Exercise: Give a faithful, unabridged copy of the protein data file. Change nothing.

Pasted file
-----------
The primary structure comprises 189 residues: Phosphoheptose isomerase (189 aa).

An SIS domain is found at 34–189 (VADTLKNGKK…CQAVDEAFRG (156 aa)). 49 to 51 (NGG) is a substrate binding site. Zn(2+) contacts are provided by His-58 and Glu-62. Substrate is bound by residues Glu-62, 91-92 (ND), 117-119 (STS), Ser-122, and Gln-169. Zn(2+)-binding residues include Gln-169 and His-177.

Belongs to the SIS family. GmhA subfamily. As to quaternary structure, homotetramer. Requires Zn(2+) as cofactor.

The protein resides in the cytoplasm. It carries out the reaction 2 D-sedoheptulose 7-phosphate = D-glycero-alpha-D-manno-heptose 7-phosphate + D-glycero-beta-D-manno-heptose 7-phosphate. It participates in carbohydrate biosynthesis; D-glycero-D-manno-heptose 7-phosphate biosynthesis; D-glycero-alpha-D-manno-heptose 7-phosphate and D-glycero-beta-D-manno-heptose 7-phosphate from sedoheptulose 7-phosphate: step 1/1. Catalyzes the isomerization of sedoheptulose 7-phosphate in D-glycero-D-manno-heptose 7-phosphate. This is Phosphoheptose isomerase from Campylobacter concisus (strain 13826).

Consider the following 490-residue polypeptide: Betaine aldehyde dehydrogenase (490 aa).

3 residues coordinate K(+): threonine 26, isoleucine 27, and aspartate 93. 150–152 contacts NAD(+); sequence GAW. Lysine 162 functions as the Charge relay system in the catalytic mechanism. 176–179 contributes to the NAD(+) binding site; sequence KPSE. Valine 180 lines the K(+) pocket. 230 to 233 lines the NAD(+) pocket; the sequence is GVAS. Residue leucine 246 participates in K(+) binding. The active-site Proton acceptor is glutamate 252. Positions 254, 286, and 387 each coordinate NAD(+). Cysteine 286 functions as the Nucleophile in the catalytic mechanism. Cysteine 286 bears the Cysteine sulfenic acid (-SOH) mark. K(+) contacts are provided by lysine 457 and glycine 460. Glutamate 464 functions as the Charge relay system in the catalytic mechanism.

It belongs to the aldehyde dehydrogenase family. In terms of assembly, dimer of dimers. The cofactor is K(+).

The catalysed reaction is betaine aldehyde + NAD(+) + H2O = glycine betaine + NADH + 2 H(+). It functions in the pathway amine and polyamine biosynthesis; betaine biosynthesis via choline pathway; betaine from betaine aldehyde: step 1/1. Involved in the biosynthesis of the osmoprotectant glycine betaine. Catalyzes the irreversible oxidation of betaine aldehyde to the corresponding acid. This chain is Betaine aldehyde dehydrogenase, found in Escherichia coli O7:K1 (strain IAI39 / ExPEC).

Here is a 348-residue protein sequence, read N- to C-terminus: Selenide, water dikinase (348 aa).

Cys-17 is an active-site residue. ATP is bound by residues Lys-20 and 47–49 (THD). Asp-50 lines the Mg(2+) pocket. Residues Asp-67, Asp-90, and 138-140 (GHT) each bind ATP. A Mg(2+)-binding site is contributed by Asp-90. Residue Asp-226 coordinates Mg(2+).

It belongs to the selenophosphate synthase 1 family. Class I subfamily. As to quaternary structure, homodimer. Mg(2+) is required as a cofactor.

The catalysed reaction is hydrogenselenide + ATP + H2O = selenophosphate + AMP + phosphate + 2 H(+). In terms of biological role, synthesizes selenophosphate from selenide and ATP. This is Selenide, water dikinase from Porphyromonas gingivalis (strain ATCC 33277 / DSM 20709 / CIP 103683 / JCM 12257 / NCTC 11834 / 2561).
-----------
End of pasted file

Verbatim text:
The primary structure comprises 189 residues: Phosphoheptose isomerase (189 aa).

An SIS domain is found at 34–189 (VADTLKNGKK…CQAVDEAFRG (156 aa)). 49 to 51 (NGG) is a substrate binding site. Zn(2+) contacts are provided by His-58 and Glu-62. Substrate is bound by residues Glu-62, 91-92 (ND), 117-119 (STS), Ser-122, and Gln-169. Zn(2+)-binding residues include Gln-169 and His-177.

Belongs to the SIS family. GmhA subfamily. As to quaternary structure, homotetramer. Requires Zn(2+) as cofactor.

The protein resides in the cytoplasm. It carries out the reaction 2 D-sedoheptulose 7-phosphate = D-glycero-alpha-D-manno-heptose 7-phosphate + D-glycero-beta-D-manno-heptose 7-phosphate. It participates in carbohydrate biosynthesis; D-glycero-D-manno-heptose 7-phosphate biosynthesis; D-glycero-alpha-D-manno-heptose 7-phosphate and D-glycero-beta-D-manno-heptose 7-phosphate from sedoheptulose 7-phosphate: step 1/1. Catalyzes the isomerization of sedoheptulose 7-phosphate in D-glycero-D-manno-heptose 7-phosphate. This is Phosphoheptose isomerase from Campylobacter concisus (strain 13826).

Consider the following 490-residue polypeptide: Betaine aldehyde dehydrogenase (490 aa).

3 residues coordinate K(+): threonine 26, isoleucine 27, and aspartate 93. 150–152 contacts NAD(+); sequence GAW. Lysine 162 functions as the Charge relay system in the catalytic mechanism. 176–179 contributes to the NAD(+) binding site; sequence KPSE. Valine 180 lines the K(+) pocket. 230 to 233 lines the NAD(+) pocket; the sequence is GVAS. Residue leucine 246 participates in K(+) binding. The active-site Proton acceptor is glutamate 252. Positions 254, 286, and 387 each coordinate NAD(+). Cysteine 286 functions as the Nucleophile in the catalytic mechanism. Cysteine 286 bears the Cysteine sulfenic acid (-SOH) mark. K(+) contacts are provided by lysine 457 and glycine 460. Glutamate 464 functions as the Charge relay system in the catalytic mechanism.

It belongs to the aldehyde dehydrogenase family. In terms of assembly, dimer of dimers. The cofactor is K(+).

The catalysed reaction is betaine aldehyde + NAD(+) + H2O = glycine betaine + NADH + 2 H(+). It functions in the pathway amine and polyamine biosynthesis; betaine biosynthesis via choline pathway; betaine from betaine aldehyde: step 1/1. Involved in the biosynthesis of the osmoprotectant glycine betaine. Catalyzes the irreversible oxidation of betaine aldehyde to the corresponding acid. This chain is Betaine aldehyde dehydrogenase, found in Escherichia coli O7:K1 (strain IAI39 / ExPEC).

Here is a 348-residue protein sequence, read N- to C-terminus: Selenide, water dikinase (348 aa).

Cys-17 is an active-site residue. ATP is bound by residues Lys-20 and 47–49 (THD). Asp-50 lines the Mg(2+) pocket. Residues Asp-67, Asp-90, and 138-140 (GHT) each bind ATP. A Mg(2+)-binding site is contributed by Asp-90. Residue Asp-226 coordinates Mg(2+).

It belongs to the selenophosphate synthase 1 family. Class I subfamily. As to quaternary structure, homodimer. Mg(2+) is required as a cofactor.

The catalysed reaction is hydrogenselenide + ATP + H2O = selenophosphate + AMP + phosphate + 2 H(+). In terms of biological role, synthesizes selenophosphate from selenide and ATP. This is Selenide, water dikinase from Porphyromonas gingivalis (strain ATCC 33277 / DSM 20709 / CIP 103683 / JCM 12257 / NCTC 11834 / 2561).